We’ve previously reported on the health benefits of the Mediterranean diet, a style of eating that focuses on the consumption of healthful monounsaturated fats, fruits, vegetables, whole grains, low-fat dairy, fish, nuts, and legumes, as well as moderate daily consumption of alcohol and a relatively low intake of red meat. Now, for the first time, analysis suggests that a version of the diet supplemented with extra-virgin olive oil or nuts may reduce the risk of peripheral arterial disease (PAD).
PAD is a condition in which arteries leading to the legs, feet, and sometimes the arms become narrowed, blocking blood flow and potentially leading to series damage, such as a heart attack or stroke. Having diabetes puts a person at increased risk of developing PAD.
To determine the effect of a Mediterranean diet on PAD, researchers from the University of Navarra in Spain looked at data from 7,477 people in the randomized PREDIMED trial, conducted between October 2003 and December 2010. The study included men from 55 to 80 years of age and women from 60 to 80 years of age who did not have PAD or cardiovascular disease but who did have Type 2 diabetes or at least three other cardiovascular risk factors.
Participants were randomly assigned to follow one of three diets: a Mediterranean diet supplemented with extra-virgin olive oil, a Mediterranean diet supplemented with nuts, or a low-fat diet combined with counseling. All of the participants received a dietary educational program every three months.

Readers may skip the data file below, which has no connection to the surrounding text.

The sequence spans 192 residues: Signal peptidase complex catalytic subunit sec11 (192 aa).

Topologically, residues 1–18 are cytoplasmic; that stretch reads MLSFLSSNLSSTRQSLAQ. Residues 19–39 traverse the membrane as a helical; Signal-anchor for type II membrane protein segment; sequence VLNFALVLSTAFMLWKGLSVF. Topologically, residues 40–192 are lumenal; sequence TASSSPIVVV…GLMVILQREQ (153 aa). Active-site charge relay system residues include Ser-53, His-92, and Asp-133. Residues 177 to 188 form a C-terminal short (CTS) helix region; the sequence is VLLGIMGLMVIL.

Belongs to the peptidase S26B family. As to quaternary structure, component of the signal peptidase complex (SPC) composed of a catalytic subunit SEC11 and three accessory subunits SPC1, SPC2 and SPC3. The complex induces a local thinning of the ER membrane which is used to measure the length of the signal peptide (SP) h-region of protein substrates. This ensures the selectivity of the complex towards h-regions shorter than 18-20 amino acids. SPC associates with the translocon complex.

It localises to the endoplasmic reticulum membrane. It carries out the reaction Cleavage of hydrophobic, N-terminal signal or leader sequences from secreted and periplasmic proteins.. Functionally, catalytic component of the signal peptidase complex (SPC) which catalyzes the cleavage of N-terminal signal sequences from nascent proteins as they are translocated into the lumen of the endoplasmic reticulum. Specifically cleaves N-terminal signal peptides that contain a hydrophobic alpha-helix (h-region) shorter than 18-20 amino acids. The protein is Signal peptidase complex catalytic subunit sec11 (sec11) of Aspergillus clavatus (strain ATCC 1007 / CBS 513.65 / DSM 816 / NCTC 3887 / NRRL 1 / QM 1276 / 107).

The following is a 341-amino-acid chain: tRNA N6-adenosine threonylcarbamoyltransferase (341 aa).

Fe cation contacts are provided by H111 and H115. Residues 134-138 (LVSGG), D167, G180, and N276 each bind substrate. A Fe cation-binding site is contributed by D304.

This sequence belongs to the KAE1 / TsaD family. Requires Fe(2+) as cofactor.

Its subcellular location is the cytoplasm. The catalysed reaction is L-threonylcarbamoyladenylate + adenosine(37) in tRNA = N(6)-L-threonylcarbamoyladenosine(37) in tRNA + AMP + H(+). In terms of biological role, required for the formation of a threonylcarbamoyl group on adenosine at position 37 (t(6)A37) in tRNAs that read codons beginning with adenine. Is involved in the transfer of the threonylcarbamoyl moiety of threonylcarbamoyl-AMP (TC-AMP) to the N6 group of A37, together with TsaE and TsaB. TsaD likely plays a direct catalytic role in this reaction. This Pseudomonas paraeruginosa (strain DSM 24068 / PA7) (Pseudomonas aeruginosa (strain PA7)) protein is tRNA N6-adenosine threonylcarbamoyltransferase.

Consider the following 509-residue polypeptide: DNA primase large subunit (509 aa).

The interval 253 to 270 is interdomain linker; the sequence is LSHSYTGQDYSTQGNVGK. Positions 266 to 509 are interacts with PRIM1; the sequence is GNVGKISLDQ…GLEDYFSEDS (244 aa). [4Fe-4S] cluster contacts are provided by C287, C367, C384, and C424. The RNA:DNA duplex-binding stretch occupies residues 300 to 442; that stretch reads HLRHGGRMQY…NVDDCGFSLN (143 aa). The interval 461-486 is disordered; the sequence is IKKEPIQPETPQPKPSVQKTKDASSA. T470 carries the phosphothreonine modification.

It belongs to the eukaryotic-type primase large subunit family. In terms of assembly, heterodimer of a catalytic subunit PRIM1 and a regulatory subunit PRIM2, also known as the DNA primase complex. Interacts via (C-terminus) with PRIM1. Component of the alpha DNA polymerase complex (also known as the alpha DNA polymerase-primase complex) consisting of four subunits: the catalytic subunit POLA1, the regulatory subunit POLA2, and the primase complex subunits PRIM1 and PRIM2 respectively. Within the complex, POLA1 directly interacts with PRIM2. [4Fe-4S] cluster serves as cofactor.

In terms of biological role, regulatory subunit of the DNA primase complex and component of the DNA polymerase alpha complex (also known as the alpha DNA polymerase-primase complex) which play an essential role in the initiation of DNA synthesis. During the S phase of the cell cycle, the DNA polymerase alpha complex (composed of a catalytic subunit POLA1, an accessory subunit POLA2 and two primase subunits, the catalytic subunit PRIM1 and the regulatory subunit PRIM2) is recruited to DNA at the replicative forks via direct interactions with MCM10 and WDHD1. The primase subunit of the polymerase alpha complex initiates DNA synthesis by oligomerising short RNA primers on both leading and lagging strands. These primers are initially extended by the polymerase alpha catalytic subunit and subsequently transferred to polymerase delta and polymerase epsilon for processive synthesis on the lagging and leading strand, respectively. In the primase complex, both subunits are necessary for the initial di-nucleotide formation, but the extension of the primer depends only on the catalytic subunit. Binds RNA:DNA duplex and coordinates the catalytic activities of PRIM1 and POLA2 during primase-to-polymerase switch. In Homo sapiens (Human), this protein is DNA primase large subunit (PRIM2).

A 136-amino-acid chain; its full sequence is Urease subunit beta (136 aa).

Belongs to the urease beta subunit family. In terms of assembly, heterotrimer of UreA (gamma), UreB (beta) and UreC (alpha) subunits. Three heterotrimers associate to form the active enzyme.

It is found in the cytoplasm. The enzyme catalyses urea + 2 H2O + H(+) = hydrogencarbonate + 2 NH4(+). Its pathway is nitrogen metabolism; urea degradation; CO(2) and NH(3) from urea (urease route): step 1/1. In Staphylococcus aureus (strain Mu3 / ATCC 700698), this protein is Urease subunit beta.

At the midpoint of the study, 89 people had developed PAD. The researchers found that those in the group following the Mediterranean diet supplemented with nuts had half the risk of developing PAD, while those who followed the Mediterranean diet supplemented with extra-virgin olive oil had a one-third risk of the condition.
“To our knowledge, this is the first randomized primary prevention trial to suggest an association between a dietary intervention and PAD. These results are consistent with previous observational studies and relevant from a public health perspective,” noted lead author Miguel Ruiz-Canela, PhD, and colleagues.
The study authors added that it is too early to conclude that the Mediterranean diet caused the reduction in PAD risk and suggest that further study is needed.
For more information, read the article “Mediterranean diet may reduce risk of peripheral arterial disease” or see the research letter in The Journal of the American Medical Association. To learn more about PAD, read the article “When Your Legs Ache: Peripheral Arterial Disease and Diabetes.”
And to try some Mediterranean-inspired dishes, see the following recipes: